This talk will be hosted on Zoom. For more information, please email Lucy Schwarz.

When

12:30 p.m. to 1:50 p.m. Sept. 10, 2020

Event Contacts

Digital Signage Date

Friday, September 18, 2020 - 13:05

The Imaginative Conservative

What can an appealing conservatism look like in the 21st century? Bradley is a Professor of History and the Russell Amos Kirk Chair in American Studies at Hillsdale College. He is also co-founder and editor-at-large of the online journal The Imaginative Conservative. Please RSVP in case you plan to join us for this exciting talk.

Abstract: This talk will cover a few things. First, I will offer an examination of the idea of imagination within non-leftist thought. I will also talk about the various schools of thought that went into the creation of conservatism (ca. 1950) and what remains in 2020. Finally, I will address the concept of the dignity and uniqueness of each human person—the thing that most needs conserving.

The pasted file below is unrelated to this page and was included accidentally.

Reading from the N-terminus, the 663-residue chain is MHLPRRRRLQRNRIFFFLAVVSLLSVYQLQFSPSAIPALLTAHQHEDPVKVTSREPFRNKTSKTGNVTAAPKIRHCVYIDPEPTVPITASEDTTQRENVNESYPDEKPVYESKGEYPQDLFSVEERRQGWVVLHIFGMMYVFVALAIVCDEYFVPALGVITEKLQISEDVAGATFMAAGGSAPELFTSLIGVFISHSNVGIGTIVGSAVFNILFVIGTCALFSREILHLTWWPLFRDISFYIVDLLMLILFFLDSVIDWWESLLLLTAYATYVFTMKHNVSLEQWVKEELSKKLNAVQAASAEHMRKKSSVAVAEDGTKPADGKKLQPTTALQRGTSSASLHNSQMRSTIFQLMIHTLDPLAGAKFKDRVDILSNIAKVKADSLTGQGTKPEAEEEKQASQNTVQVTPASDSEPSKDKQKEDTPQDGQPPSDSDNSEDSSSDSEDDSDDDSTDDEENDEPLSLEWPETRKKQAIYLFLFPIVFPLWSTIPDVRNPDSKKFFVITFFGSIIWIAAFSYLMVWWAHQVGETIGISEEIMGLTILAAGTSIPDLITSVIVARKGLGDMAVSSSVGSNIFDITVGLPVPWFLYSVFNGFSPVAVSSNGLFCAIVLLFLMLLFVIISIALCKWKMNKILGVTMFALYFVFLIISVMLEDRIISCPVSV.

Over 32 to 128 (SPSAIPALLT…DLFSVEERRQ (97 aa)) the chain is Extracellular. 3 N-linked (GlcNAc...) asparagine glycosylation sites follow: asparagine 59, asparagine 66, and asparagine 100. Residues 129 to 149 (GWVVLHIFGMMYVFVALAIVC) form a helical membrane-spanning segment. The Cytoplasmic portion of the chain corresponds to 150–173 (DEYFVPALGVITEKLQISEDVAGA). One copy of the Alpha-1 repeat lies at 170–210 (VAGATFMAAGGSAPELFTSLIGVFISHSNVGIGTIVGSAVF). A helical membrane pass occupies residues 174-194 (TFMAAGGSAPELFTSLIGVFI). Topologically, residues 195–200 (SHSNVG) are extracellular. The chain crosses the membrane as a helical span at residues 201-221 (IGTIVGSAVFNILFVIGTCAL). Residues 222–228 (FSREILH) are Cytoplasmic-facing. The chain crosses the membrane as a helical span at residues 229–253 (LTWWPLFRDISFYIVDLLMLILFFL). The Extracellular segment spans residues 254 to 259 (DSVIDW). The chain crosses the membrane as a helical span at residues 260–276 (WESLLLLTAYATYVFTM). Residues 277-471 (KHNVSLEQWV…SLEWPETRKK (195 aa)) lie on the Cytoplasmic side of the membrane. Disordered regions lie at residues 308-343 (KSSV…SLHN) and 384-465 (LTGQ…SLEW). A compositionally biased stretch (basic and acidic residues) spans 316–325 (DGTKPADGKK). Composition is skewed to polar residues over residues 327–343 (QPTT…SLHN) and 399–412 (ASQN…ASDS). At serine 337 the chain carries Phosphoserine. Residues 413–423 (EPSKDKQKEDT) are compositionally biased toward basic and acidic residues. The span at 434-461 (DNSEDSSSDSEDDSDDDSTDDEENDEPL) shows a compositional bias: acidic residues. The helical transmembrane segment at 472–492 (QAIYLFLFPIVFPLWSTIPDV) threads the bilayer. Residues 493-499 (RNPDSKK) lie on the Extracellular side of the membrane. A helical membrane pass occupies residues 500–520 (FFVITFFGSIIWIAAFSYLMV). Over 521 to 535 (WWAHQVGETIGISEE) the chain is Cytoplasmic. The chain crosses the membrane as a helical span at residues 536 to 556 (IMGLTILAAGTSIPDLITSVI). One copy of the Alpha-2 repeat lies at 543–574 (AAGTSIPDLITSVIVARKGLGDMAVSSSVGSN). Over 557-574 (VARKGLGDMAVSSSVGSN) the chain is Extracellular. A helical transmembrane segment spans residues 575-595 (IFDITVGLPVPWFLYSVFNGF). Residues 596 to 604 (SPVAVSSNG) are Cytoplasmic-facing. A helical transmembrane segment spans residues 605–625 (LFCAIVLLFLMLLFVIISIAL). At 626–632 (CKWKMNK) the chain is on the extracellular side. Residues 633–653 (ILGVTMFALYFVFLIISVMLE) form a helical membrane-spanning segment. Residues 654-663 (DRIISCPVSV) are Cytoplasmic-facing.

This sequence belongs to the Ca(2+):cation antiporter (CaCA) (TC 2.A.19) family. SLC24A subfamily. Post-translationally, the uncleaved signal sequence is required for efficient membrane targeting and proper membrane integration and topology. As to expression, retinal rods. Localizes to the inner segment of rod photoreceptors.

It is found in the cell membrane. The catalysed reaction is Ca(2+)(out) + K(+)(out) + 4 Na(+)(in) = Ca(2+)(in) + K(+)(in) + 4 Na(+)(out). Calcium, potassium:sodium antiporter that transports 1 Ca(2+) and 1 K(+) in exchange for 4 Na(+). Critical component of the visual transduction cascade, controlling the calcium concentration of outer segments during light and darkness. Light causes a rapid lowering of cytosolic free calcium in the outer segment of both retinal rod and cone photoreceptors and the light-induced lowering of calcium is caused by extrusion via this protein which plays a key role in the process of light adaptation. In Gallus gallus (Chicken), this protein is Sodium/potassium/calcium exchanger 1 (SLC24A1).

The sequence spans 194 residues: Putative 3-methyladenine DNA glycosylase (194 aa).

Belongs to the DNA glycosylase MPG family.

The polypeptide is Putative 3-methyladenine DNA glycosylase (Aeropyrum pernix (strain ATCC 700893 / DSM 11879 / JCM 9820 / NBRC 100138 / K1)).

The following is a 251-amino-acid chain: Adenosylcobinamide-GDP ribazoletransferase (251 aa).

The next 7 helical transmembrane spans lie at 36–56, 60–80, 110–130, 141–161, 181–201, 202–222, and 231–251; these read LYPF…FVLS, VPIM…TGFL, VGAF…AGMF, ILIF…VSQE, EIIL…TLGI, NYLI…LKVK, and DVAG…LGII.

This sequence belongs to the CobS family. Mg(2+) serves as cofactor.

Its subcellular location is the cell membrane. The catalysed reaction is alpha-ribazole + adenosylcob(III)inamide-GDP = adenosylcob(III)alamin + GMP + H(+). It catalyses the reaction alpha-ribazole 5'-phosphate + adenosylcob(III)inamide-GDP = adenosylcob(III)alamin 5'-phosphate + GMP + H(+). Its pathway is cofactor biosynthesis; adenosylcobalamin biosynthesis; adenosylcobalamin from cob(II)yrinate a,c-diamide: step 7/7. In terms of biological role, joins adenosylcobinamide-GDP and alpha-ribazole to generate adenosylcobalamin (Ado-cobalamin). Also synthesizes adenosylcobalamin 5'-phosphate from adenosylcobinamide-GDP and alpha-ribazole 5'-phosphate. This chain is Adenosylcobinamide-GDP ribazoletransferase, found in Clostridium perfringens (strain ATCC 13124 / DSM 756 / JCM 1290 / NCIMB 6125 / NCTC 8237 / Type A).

The talk will be hosted on Zoom. Please contact Lucy Schwarz for more information.

When

12:30 p.m. to 1:50 p.m. Aug. 27, 2020

Event Contacts

Digital Signage Date

Monday, September 7, 2020 - 08:54

Some Evidence on the Effects of Rape Culture on Rape and Public Attitudes Toward it

The Freedom Center Spring 2020 FC Talks Series presents Matthew Baum, Harvard University.

Matthew Baum is the Marvin Kalb Professor of Global Communications and a Professor of Public Policy at Harvard University's John F. Kennedy School of Government. His research focuses on American foreign policy as well as on the role of mass media and public opinion in contemporary American politics. In his recent work, some of which he will present to us, he empirically investigates the effects of "rape culture" in America.

This talk will be hosted on zoom by Lucy Schwarz. Please contact Lucy for details if you are interested in attending.

When

12:30 p.m. to 1:40 p.m. June 11, 2020

Event Contacts

Digital Signage Date

Thursday, May 14, 2020 - 13:33